Do psychiatric comorbidities have a negative impact on the course and treatment of seizure disorders?

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Abstract

Purpose of review

Psychiatric comorbidities are relatively frequent in people with epilepsy (PWE) occurring in one of every three patients, with a predominance of mood and anxiety disorders. Their relation with epilepsy is very complex as not only are patients with epilepsy at greater risk of developing psychiatric disorders, but also those with primary psychiatric disorders are at greater risk of developing epilepsy. The purpose of this review is to identify the implications that this bidirectional relation has on the management of the actual seizure disorder.

Recent findings

Psychiatric comorbidities are associated with a worse response to the pharmacologic and surgical treatment of the seizure disorder. In addition, comorbid mood and anxiety disorders have been associated with a worse tolerance of antiepileptic drugs. Furthermore, the complexity between psychiatric comorbidities and epilepsy can also be appreciated in patients with treatment-resistant focal epilepsy who are treated with surgery, as some may experience a remission of presurgical mood and anxiety disorders after surgery, particularly when complete seizure freedom is achieved, whereas others experience an exacerbation in severity during the first 12 months after surgery and others may experience the development of de-novo psychiatric disorders.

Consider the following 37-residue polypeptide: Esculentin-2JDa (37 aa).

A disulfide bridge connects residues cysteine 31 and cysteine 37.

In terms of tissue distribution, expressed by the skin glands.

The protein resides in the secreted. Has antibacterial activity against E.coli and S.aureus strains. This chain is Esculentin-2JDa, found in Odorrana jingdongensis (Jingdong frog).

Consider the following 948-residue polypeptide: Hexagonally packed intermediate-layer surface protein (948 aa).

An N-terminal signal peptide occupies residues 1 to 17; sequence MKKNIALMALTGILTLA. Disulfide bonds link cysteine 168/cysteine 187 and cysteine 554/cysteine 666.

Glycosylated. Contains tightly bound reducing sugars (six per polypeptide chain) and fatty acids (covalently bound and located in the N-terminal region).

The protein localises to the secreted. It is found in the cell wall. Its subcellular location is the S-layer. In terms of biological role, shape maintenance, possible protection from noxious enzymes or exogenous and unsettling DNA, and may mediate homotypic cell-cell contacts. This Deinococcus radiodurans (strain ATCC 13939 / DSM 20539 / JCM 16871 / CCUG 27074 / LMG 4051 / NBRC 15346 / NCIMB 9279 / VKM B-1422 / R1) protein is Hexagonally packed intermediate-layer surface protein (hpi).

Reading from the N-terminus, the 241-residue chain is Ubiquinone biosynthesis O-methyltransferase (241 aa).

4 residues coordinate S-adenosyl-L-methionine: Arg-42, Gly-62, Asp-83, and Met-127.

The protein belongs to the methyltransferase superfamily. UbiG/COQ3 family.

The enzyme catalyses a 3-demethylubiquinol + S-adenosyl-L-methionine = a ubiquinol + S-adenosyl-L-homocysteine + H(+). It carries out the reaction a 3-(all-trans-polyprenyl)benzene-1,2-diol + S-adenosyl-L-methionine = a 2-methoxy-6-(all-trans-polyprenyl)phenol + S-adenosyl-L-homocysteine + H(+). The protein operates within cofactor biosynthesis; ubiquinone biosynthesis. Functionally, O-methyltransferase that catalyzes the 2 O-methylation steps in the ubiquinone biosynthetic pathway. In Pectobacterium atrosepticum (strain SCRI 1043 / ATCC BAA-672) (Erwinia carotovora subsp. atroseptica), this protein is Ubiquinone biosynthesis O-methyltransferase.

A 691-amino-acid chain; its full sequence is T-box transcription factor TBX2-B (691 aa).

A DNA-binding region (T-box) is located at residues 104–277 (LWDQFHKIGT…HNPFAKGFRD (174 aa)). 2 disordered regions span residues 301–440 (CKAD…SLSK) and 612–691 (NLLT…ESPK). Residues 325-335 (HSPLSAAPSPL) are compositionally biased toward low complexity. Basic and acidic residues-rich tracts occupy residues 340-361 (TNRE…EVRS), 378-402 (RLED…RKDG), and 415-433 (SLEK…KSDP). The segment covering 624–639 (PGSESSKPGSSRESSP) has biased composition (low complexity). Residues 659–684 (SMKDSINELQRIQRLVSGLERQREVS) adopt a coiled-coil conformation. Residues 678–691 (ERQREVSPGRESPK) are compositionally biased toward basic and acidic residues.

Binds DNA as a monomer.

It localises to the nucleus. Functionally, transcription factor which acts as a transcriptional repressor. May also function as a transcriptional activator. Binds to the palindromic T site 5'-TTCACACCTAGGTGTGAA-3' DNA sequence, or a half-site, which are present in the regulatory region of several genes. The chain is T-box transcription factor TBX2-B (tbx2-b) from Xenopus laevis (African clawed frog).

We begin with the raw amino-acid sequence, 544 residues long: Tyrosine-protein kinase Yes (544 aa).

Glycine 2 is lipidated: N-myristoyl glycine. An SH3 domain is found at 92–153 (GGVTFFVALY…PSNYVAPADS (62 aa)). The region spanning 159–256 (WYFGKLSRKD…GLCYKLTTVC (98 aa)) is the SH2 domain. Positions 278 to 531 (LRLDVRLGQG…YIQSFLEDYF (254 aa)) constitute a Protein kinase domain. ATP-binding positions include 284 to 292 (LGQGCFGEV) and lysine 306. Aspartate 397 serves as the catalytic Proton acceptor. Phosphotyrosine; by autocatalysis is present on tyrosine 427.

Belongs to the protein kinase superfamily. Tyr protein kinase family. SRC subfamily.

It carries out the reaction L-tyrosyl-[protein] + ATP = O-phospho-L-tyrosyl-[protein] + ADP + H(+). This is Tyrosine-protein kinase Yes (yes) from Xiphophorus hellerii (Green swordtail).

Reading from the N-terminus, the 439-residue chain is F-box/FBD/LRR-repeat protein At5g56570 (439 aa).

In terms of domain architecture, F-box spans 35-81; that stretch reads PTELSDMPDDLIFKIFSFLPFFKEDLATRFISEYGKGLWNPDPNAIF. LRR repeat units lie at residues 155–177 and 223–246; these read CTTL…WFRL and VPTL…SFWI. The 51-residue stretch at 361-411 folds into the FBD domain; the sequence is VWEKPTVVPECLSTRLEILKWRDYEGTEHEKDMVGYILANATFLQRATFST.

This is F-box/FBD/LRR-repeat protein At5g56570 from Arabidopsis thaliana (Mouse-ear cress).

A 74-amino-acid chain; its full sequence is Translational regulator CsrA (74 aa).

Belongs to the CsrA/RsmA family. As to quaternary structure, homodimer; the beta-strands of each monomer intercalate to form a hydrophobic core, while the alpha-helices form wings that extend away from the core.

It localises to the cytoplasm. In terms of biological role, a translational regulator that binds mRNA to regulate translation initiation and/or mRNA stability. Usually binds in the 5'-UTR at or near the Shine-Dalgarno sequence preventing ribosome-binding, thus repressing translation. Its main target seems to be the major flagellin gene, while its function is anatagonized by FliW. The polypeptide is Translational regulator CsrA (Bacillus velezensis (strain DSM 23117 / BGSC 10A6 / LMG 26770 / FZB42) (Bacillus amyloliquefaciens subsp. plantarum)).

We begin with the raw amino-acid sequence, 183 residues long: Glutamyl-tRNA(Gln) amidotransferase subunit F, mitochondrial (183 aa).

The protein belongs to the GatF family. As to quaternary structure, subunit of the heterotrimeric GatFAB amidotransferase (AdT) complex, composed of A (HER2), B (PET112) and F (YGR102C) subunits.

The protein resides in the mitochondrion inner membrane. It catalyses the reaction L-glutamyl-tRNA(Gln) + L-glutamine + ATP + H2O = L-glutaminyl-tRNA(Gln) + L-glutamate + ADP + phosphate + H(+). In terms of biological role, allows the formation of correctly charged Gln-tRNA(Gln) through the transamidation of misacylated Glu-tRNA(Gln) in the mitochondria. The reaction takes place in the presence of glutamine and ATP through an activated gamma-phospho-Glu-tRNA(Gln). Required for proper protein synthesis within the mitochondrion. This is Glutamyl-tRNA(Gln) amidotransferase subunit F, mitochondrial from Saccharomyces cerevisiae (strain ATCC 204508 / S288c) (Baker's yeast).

Summary

Psychiatric comorbidities are relatively frequent in PWE and have a bidirectional relation, the consequence of which are reflected in a worse response to the pharmacologic and surgical treatment of the seizure disorder. In addition, the variable changes of presurgical psychiatric comorbidities following epilepsy surgery may be another expression of this complex relation.

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